Some older players (and anyone who has played the recent remake) will certainly remember MediEvil, the action platform series of the first PlayStation that put us in the shoes of the involuntary hero Sir Daniel Fortesque, a skeleton reanimated to be able to face the forces of evil.
Certainly the series was vivid in the memories of Nicolas meyssonnier who, with a well-defined vision of what he wanted to achieve, decides to individually bring to our platforms a game that follows its style and atmosphere (although, it must be said, they have avoided making a simple copy).
So let's get ready to take on the ghostly shoes of humanity's most unreliable villain in the small but pleasant adventure of Pumpkin Jack.
Bad at convenience
Cartoonish, Halloween themed and full of wit and humor, Pumpkin Jack overturns expectations by putting us in the shoes of the "villains", rather than the hero: bored by the tranquility and idyllic safety of the kingdom of Arc En Ciel, in fact, the Devil decides to curse his lands with an eternal night in which monsters with no soul, brain or heart come to life tormenting and feeding the fear and despair of the residents.
In response, the King of Arc En Ciel appoints his own champion, a powerful wizard, so that he can break the curse, shaking the Devil out of his boredom and pushing him to see the act as a direct challenge.
Thus the Devil chooses the villain Jack, a first-rate cheat, as his champion with the express purpose of eliminating the wizard of Arc En Ciel, a task that the cursed creatures in the service of the Devil are too stupid to carry out.
And precisely because of their stupidity Jack, in fulfilling his terms of contract, will find them as a direct obstacle to his adventure, accompanied only by an owl at the service of the big boss and a cowardly crow found along the way, useful air support. .
A story therefore not particularly deep, but which serves as a pretext to cross the colorful and excellently personalized kingdom of Arc En Ciel, crossing all sorts of environments in a series of levels characterized by a certain linearity (some hidden collectibles are scattered around the levels and will allow you to unlock skins for Jack) that alternate platforming, occasional fighting and puzzle solving and mini-games calibrated in the right measure so as not to make the experience monotonous and repetitive.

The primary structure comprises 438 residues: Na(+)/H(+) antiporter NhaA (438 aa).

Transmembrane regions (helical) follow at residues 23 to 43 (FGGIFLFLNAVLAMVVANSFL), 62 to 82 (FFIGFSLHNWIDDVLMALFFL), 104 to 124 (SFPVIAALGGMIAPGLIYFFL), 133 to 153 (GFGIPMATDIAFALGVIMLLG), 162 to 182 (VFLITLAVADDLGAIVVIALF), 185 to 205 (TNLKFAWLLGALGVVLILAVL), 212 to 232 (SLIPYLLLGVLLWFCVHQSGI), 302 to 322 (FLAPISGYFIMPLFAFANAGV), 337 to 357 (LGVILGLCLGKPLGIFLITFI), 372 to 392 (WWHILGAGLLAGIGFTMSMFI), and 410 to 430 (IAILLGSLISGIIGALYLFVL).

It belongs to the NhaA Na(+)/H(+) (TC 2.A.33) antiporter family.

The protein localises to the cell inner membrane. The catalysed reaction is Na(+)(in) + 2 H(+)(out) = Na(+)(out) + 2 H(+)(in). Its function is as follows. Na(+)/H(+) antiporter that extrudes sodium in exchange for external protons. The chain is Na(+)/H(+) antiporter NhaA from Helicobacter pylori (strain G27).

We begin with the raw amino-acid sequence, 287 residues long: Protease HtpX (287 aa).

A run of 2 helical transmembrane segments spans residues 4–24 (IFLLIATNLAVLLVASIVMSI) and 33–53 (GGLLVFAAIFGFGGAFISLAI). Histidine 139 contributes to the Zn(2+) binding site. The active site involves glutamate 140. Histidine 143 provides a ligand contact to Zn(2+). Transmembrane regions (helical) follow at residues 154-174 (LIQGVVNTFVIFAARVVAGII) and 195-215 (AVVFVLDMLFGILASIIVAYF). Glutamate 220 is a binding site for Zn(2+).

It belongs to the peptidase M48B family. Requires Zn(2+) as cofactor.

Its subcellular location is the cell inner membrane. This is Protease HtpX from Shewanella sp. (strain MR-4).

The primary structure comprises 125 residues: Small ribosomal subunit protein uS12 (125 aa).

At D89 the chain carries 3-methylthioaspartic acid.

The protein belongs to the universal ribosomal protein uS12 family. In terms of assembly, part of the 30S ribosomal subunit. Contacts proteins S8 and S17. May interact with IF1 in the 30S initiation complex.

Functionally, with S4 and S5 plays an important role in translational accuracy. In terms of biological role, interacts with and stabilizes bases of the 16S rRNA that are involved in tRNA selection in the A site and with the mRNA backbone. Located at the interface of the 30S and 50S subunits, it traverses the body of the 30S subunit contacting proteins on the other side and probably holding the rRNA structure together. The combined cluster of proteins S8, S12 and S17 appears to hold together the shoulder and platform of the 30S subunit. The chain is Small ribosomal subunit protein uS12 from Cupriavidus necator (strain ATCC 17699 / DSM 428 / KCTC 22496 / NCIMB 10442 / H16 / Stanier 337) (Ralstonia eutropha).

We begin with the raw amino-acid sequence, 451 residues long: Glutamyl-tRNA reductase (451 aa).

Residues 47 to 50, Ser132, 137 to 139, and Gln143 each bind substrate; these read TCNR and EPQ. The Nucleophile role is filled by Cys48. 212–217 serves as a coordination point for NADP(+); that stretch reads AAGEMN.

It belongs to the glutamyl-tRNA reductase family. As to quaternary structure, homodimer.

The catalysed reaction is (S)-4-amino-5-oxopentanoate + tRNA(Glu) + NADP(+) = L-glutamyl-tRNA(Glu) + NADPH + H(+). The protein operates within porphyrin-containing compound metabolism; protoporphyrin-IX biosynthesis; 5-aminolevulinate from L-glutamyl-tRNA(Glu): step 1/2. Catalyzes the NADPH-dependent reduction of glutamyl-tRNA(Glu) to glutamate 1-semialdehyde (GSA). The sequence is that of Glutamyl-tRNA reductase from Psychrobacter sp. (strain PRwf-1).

The fight of Pumpkin Jack is quite simple, assigning an attack button and a dodge button, however Jack can have several weapons in addition to the shovel initially found on the field: each boss faced in fact will leave behind a pinch of his essence, which in practical terms is concretized with new weapons of various kinds. Nothing transcendental, in any case, although certainly a good way to break the monotony and make the game experience more varied without having particularly punitive elements. In fact, the game's platforming will punish, the true heart of the experience: during his adventure Jack will find himself running, jumping, eliminating obstacles from a distance often with some danger in his ribs and, occasionally, bypassing apparently insuperable obstacles, leaving that his ghostly head, a properly engraved pumpkin, acts without the rest of his body to reach places otherwise impossible.
What elevates the experience of Pumpkin Jack is therefore its variety, made up of situations that are not rarely bizarre that open up to various types of gameplay, repeating very little during the adventure. The delightful presentation, which completely centers the Halloween theme it wants to aim at, fits perfectly with the musical accompaniment that excellently communicates both the aesthetics and the general tones of the game, proposing songs with a nostalgic tone despite being a completely autonomous soundtrack.
A debut title (especially considering the single developer) of all respect, therefore, which manages to be familiar without being a clone and which manages to be complete despite the handful of hours of duration, representing a fascinating and pleasant package so much for its aesthetic as well as for its simplicity.